As A New Businesses Should I Operate As A Sole Trader, Partnership, Limited Company Or LLP?

As a new businesses should I operate as a sole trader, partnership, limited company or LLP?

This is the one question that all new start ups ask. I have summarized briefly the

four different structures. However, all businesses are different and a structure that is

best for one will not be suitable for another. Therefore you should always seek

professional advice at the outset.

Sole Trader

The easiest way of starting up in business is as a sole trader, and you will become

‘self employed’.

You need to inform HMRC of your intentions by registering as self employed. You

will have to complete a self assessment tax return each year. You pay income tax

and Class 2 and Class 4 National Insurance Contributions on any profits your

business makes.

Unlike the limited company structure, sole traders do not have limited liability in case

something goes wrong – any business debts you incur, will be counted as personal

debts, and your personal assets including property may be at risk.

Partnership

Two or more self employed persons or businesses may decide to work together and

set up a partnership.

As with sole traders, partnerships do not have the benefit of limited liability. The

partners will share in all aspects of the business, including profits, losses, assets and

liabilities.

If you are setting up in partnership, you should sign a partnership agreement. This

should cover important issues such as how the business will be run, how the profits

are to be split, and what happens if a dispute arises between partners.

You will need to complete a partnership self assessment tax return, and each partner

will also need to complete an individual form. Partners are taxed in the same way as

sole traders.

Limited Liability Company

A limited company may provide a more professional image for your business.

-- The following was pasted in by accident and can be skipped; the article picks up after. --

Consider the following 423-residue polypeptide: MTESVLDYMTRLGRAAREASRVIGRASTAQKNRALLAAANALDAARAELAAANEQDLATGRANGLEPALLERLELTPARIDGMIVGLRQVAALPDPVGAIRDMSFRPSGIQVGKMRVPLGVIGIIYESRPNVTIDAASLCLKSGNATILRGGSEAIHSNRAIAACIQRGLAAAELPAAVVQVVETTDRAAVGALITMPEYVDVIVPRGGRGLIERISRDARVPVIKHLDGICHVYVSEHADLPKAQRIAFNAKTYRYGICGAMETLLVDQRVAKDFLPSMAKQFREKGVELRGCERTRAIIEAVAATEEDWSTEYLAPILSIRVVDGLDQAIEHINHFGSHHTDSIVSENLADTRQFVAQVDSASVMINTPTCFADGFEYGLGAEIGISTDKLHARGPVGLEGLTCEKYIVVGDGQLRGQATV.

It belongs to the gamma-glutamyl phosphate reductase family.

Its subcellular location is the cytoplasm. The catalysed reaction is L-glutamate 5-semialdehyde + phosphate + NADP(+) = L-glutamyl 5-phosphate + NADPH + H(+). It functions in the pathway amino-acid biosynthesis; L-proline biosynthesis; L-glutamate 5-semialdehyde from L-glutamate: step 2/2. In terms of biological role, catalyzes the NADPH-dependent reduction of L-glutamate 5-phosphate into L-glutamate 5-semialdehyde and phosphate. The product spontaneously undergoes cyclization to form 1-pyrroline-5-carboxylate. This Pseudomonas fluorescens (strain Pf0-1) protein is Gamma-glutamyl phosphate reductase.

A limited company is a distinct legal entity from its directors and shareholders.

Company directors have limited liability. However, often personal guarantees are

required in order to secure business finance, and in that case there will be some

personal liabilities. You should always seek professional advice before giving

personal guarantees.

Shareholders are only liable for the amount of money they have invested in the

shares.

Limited company directors have a number of legal and financial obligations to meet,

with strict deadlines. These include filing an Annual Return and accounts with

Companies House

You will be liable to pay Corporation Tax on any profits the company makes, and

have to complete a corporation tax return form. A director also has to complete a

self assessment tax return form.

Limited Liability Partnership (LLP)

A limited liability partnership is a relatively new concept and is not widely used.

An LLP shares some elements of both the limited company, and the partnership

model.

The LLP is a distinct legal entity, like a limited company, and is governed by

Companies House.

In order to form an LLP, there must be a minimum of two members, which can be

individuals or businesses.

A Deed of Partnership should be signed and this should outline how the LLP is to be

run, and detail the roles and responsibilities of its members.

The LLP model is relatively flexible, and members are taxed through self

assessment.

For further information or advice please call us on 0151 645 5656